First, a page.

Two years ago, researchers from the Chair for Information Systems at Technische Universität München developed a prototype application called NFriendConnector which allowed NFC-enabled phones to interact with Facebook.

The prototype, which was submitted to the NFC Forum’s, Global Competition in 2009, came from a desire to, “Use Near Field Communications to map your social life much more easily to your online social life on Facebook,” according to the Munich University’s Philip Koene.

His colleague Felix Köbler notes that, “Just using Facebook or any other social network and sitting in front of a PC device will not be the future.”

He continues, “In the past when people came together in virtual communities in precursors to the social networks of today, people connected online and then transferred their social relationships from online to offline. Now it is basically vice-versa. People map their real social relationships into facebook, so we think that any application that is enabling or even supporting this process is of great help to people.”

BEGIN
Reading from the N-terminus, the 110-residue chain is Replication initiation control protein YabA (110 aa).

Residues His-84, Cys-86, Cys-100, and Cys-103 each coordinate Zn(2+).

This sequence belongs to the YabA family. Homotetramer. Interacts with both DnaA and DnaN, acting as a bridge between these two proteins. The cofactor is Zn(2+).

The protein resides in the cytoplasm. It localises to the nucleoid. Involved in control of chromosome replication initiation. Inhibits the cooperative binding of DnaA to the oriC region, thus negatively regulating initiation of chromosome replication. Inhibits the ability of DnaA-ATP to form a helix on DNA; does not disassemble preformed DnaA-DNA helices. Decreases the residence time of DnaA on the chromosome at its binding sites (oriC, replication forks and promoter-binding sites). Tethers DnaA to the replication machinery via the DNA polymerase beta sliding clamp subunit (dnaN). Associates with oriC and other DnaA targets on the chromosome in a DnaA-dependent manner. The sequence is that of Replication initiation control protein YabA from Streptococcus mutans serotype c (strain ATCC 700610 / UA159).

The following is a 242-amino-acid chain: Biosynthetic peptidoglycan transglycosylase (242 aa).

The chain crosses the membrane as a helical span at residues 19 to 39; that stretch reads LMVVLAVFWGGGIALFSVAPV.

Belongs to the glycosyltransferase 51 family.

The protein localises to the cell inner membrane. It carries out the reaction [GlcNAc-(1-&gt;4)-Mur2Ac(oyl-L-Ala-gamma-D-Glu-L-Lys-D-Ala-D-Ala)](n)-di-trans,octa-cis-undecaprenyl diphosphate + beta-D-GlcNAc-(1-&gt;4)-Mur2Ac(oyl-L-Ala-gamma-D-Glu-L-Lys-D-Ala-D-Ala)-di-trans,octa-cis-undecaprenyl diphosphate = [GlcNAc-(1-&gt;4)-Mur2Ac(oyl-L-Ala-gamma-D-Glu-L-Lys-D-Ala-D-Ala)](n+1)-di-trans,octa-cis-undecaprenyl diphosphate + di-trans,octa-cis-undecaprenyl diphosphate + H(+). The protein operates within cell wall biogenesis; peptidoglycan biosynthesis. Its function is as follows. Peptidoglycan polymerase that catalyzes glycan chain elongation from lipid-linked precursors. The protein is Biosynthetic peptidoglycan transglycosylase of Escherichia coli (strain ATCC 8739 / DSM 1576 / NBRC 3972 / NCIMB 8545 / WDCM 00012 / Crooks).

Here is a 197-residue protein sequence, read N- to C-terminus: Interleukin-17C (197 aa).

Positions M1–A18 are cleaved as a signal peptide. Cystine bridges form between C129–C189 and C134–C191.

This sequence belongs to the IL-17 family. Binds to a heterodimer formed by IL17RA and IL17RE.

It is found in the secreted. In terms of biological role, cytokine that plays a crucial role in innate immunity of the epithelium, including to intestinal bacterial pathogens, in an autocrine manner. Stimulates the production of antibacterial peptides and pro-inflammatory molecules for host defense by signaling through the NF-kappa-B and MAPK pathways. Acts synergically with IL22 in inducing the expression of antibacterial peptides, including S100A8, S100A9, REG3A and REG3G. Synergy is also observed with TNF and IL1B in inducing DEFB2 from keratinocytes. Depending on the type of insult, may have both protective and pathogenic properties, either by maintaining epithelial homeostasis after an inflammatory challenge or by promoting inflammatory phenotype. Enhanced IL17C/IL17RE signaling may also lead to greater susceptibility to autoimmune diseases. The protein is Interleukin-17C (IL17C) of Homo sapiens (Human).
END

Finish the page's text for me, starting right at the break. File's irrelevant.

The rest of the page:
The application allows users to swipe their phones alongside each other and download each other’s Facebook profiles to be browsed at a later time. It also contains a function that will match user’s profiles, and generate automated status updates.

“All you have to do is touch the cell phone of the other person and you can make a new friend connection, or you can make a new status message that tells your community on facebook that you have now met this other person. We thought it would be a kind of neat way to map your real life on to your online social networking,” says Philip.